The 46 most staggering lines from Donald Trump's Minnesota speech

The U.S. Coast Guard in Duluth Minnesota is scheduled to establish security restrictions on portions of the Duluth Superior Harbor on Wednesday afternoon as part of President Trump's visit to the area

Clinton gets 'kid gloves,' while Trump gets 'brass knuckles:' Grassley on IG report

"USA, USA, USA, USA", the crowd chanted.

Trump as a protester is forcibly removed from Minnesota rally: "Was that a man or a woman?" He will also be stumping for Pete Stauber for the Eighth Congressional seat.

As the protesters were escorted out, Trump questioned whether one protesters was a man or woman. He made only a brief mention of his decision to sign an executive order after spending days insisting, wrongly, that his administration had no choice but to separate families apprehended at the border because of federal law and a court decision. Home of the Iron Range, Minnesota is a place where Trump's tariffs on foreign steel could play especially well.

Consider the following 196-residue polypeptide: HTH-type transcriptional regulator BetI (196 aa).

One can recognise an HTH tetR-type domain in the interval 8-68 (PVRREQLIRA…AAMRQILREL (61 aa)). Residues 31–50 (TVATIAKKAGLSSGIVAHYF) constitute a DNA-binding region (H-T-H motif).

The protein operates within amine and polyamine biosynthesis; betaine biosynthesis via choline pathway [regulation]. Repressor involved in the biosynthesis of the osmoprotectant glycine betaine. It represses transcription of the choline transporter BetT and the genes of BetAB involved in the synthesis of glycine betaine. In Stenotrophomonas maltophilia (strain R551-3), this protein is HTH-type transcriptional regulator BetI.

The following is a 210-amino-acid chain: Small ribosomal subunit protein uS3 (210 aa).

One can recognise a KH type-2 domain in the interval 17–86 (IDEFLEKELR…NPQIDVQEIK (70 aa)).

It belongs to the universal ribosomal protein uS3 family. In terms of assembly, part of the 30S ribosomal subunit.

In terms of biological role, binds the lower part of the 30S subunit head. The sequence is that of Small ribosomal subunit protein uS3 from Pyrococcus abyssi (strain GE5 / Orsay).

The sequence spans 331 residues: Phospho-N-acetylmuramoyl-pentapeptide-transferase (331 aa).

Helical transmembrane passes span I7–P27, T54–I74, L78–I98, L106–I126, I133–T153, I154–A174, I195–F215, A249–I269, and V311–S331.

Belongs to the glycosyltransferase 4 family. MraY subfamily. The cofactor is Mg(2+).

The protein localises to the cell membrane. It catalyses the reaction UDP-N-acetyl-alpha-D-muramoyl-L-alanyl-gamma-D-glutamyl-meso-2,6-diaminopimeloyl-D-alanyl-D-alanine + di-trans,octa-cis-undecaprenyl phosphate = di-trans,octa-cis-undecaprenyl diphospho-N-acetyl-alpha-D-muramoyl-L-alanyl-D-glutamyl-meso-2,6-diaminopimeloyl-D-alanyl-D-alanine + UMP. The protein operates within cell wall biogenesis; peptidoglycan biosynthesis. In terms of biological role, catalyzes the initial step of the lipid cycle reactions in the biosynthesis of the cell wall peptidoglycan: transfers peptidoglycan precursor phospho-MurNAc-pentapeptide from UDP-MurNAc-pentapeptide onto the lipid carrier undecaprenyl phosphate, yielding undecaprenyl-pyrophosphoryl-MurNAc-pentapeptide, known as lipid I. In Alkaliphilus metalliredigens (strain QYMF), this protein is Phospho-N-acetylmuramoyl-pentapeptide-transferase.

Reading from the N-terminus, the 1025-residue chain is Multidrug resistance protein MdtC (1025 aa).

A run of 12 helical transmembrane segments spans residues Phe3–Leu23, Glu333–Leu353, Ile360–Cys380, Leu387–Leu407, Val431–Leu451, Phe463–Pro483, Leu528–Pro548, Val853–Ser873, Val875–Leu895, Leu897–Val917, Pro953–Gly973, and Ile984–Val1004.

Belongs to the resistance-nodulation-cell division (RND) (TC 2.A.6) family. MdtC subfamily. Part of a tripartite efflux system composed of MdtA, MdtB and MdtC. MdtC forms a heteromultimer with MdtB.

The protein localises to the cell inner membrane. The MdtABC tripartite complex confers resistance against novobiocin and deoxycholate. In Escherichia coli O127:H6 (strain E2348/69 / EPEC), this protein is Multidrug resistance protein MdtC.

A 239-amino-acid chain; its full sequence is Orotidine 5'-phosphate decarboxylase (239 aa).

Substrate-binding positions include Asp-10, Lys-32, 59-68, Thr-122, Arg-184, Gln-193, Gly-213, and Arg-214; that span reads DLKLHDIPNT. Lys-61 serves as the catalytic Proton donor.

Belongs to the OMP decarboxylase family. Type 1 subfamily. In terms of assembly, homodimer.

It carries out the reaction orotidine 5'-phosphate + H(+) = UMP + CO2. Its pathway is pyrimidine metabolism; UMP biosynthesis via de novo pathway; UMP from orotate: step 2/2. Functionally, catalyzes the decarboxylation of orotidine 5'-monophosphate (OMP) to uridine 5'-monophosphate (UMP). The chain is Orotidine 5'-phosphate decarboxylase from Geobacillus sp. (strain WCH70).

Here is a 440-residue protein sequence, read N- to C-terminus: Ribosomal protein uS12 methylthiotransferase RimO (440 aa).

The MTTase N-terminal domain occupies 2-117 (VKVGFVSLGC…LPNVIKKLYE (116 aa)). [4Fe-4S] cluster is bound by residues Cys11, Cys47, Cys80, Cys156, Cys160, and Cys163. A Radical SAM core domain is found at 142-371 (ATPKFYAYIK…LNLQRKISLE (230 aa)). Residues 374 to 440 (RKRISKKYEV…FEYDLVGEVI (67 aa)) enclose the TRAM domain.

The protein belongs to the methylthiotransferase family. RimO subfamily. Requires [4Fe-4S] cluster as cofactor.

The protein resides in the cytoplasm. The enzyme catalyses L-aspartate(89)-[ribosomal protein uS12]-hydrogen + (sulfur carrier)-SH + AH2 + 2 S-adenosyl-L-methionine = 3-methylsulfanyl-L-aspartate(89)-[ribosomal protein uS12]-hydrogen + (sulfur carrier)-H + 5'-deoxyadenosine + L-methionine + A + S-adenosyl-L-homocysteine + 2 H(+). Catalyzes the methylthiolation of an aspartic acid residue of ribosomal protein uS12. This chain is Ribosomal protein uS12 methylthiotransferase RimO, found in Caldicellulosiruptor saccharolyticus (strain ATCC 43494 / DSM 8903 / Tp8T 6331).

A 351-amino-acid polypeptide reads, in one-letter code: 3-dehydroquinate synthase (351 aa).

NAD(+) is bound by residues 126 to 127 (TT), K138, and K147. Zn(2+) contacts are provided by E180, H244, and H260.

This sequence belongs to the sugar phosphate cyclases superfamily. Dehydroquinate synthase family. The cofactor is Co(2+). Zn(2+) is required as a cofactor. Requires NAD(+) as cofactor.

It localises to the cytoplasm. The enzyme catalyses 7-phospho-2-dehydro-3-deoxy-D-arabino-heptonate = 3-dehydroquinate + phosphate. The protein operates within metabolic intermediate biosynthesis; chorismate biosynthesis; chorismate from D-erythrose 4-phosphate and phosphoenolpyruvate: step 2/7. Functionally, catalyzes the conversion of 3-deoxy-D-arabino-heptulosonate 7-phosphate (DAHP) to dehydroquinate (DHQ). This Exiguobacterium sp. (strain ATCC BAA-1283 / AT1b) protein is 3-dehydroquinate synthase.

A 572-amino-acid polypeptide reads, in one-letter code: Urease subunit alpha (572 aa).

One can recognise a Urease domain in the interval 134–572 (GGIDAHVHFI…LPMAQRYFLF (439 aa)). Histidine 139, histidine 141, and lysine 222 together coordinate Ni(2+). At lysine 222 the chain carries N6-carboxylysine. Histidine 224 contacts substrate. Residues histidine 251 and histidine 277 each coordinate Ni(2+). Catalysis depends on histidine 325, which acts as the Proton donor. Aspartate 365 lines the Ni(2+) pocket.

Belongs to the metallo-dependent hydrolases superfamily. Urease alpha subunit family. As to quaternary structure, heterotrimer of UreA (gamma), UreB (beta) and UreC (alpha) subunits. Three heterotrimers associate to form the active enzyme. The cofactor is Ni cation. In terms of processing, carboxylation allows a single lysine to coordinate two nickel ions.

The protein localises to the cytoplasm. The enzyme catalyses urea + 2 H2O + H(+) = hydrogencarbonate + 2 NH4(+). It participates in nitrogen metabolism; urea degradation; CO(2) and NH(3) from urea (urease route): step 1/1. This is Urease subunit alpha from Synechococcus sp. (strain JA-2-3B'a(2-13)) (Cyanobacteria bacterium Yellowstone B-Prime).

After the disruption, Trump spoke about immigration issues in the United States - which he blamed on the democrats and the media.

From there, Trump pivoted to the Department of Justice inspector general's report on Hillary Clinton's emails.

In response, the crowd roared, "Build that wall!" "Have you been watching what is going on with the inspector general's report? How guilty is she?" he asked. "Nobody's ever seen growth like we're having right now", he said. "I guess they had it prepared from the 13 Angry Democrats leading the Witch Hunt!"

Trump returned the compliments, and frequently, telling the TV crews to turn their cameras on the crowd, referring often to their work ethic and accomplishments.

"So, we've created 3.4-million new jobs since election day, and I've said before if I would have said that to you during the campaign, those very dishonest people back there, the fake news, very dishonest", Trump told the crowd. And he leaned hard into his self-appointed role as champion of the working class and defender of traditional American values, but also mocked the idea that his opponents - whether liberals or media executives - were always called "the elite". "Smarter than anybody and the hardest working", he reassured them a few times.

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